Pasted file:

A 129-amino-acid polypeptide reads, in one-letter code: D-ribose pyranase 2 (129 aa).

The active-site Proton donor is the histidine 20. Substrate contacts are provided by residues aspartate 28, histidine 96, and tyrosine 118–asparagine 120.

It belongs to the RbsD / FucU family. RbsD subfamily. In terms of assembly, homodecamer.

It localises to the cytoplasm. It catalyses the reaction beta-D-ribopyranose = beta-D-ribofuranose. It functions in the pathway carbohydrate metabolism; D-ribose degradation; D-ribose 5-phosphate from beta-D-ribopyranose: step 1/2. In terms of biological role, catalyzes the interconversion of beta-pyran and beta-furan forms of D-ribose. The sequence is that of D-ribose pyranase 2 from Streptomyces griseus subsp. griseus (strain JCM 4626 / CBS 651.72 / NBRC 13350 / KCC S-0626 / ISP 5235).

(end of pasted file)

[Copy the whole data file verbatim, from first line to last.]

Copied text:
A 129-amino-acid polypeptide reads, in one-letter code: D-ribose pyranase 2 (129 aa).

The active-site Proton donor is the histidine 20. Substrate contacts are provided by residues aspartate 28, histidine 96, and tyrosine 118–asparagine 120.

It belongs to the RbsD / FucU family. RbsD subfamily. In terms of assembly, homodecamer.

It localises to the cytoplasm. It catalyses the reaction beta-D-ribopyranose = beta-D-ribofuranose. It functions in the pathway carbohydrate metabolism; D-ribose degradation; D-ribose 5-phosphate from beta-D-ribopyranose: step 1/2. In terms of biological role, catalyzes the interconversion of beta-pyran and beta-furan forms of D-ribose. The sequence is that of D-ribose pyranase 2 from Streptomyces griseus subsp. griseus (strain JCM 4626 / CBS 651.72 / NBRC 13350 / KCC S-0626 / ISP 5235).